The EU is continuing with suggestions to enforce obligations to online marketplaces for VAT fraud committed by non-EU merchants on their e-Commerce platforms. This move will endeavour to tackle over €5bn in non/under declared VAT by fraudsters, many originating from China. This measure was introduced by the UK in 2016 to tackle its own estimated £1.5bn fraud losses.
This EU plan also involves making third-party warehouses and fulfilment centres liable if they have not acted in good faith in defining if their non-EU merchant companies are completely EU VAT compliant. This proposal, as a tax measure, would require full agreement from all 28 EU Member States. Nevertheless, only a small number of Member States – including Poland, Croatia, Finland and Slovenia – have raised any major concerns about yielding fiscal autonomy to EU level.
UK’s anti-VAT fraud measures being followed by the EU
These impending VAT liabilities, which have already been enforced by the UK on the relevant marketplaces, if they do not act to block manifesting VAT fraudulent non-EU traders. There is now a HMRC compulsory fulfilment house register, with a due diligence regime also planned for 2019. The UK has estimated that VAT fraud could be as high as £1.5bn per annum.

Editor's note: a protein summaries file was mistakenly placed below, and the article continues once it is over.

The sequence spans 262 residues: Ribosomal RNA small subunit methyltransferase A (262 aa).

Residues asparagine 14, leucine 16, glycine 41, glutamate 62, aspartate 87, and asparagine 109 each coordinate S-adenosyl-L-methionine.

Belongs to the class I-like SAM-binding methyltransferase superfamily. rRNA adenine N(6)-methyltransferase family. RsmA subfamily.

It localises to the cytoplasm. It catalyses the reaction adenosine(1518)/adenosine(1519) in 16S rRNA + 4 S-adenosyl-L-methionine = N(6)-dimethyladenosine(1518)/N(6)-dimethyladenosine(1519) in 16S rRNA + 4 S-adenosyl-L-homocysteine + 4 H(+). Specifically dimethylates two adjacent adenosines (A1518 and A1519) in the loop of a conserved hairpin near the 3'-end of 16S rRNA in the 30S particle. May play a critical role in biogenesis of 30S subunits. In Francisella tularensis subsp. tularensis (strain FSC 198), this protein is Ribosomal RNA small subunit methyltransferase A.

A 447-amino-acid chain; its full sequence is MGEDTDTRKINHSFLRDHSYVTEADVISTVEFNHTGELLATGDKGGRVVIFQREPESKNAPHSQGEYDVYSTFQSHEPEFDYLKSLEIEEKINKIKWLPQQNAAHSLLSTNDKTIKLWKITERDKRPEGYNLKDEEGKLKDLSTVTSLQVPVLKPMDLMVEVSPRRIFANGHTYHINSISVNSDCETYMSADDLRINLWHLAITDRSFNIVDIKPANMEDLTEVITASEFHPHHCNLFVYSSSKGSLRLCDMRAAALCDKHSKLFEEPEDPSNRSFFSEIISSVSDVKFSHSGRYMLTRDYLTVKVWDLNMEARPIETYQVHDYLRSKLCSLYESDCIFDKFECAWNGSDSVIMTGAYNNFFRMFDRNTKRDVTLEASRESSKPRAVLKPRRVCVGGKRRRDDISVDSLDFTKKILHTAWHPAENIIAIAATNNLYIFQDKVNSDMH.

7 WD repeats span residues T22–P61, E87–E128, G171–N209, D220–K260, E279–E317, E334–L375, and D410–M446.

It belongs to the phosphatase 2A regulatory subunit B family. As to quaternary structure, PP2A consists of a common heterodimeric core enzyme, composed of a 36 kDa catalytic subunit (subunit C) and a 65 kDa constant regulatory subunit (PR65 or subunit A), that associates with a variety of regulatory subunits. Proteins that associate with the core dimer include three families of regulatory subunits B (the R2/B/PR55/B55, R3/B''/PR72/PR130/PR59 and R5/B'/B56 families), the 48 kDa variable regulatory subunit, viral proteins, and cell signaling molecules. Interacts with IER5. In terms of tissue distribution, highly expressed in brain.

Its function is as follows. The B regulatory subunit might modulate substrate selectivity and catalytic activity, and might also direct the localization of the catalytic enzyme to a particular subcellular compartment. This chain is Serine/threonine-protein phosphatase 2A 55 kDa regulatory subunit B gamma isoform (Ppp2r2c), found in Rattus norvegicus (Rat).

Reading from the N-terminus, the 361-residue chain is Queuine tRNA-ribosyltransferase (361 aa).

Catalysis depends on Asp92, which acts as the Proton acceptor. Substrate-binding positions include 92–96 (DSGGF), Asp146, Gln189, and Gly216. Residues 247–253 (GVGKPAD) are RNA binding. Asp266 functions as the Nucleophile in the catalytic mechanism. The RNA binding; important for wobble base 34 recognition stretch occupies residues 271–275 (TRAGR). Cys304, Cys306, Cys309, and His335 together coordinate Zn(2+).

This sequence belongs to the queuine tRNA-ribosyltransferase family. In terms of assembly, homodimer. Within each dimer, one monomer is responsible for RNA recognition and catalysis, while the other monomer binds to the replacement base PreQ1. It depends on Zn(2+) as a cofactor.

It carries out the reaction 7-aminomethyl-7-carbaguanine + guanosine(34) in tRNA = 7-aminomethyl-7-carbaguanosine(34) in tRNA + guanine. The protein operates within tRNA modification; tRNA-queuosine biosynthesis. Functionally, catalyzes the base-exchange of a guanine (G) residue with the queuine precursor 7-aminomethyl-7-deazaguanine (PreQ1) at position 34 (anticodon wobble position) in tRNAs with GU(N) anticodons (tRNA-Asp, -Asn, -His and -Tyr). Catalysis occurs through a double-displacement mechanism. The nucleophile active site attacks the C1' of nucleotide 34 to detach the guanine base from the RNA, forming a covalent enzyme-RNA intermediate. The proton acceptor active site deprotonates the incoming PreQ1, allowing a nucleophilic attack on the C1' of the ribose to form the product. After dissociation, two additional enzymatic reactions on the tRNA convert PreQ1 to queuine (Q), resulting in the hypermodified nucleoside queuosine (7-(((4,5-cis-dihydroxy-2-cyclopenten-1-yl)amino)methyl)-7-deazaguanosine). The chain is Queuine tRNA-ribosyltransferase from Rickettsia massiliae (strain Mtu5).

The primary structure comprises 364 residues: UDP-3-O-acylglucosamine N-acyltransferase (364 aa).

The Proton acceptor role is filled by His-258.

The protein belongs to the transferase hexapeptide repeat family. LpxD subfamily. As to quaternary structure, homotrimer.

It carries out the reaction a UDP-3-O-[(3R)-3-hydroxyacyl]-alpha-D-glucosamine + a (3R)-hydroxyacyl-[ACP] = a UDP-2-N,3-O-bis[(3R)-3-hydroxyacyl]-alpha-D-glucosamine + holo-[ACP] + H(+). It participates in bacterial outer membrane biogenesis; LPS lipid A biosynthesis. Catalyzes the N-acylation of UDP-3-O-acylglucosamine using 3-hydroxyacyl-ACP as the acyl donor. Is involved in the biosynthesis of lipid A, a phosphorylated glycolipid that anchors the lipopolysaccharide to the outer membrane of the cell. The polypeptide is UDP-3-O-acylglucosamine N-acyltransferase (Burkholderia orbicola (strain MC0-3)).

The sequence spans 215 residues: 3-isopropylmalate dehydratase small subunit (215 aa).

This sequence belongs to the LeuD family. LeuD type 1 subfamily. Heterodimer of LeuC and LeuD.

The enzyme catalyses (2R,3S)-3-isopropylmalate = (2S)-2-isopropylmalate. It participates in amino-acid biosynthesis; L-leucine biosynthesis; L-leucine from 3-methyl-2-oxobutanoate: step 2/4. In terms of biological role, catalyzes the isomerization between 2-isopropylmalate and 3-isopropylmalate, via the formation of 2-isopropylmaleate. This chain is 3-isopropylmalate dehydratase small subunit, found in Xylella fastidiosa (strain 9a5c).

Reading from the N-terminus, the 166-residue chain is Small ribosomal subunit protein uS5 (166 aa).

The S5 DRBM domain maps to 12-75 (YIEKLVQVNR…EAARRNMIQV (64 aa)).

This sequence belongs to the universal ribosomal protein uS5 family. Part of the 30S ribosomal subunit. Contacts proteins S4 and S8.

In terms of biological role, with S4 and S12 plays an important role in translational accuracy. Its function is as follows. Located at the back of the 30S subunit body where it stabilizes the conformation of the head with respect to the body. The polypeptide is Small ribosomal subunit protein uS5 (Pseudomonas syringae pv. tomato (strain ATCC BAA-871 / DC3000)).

Low-value import VAT relief to be withdrawn
Unconnected, the EU has already suggested that the present low-value consignment relief threshold be removed. This currently allows merchants to import goods from China, or anywhere else outside of the EU without paying VAT or customs. Numerous fraudulent traders have been intentionally under declaring the value of their goods to take full advantage of tax-free benefits. Presently, the threshold in the UK is £15 per parcel, and the average across the rest of the EU is €22.
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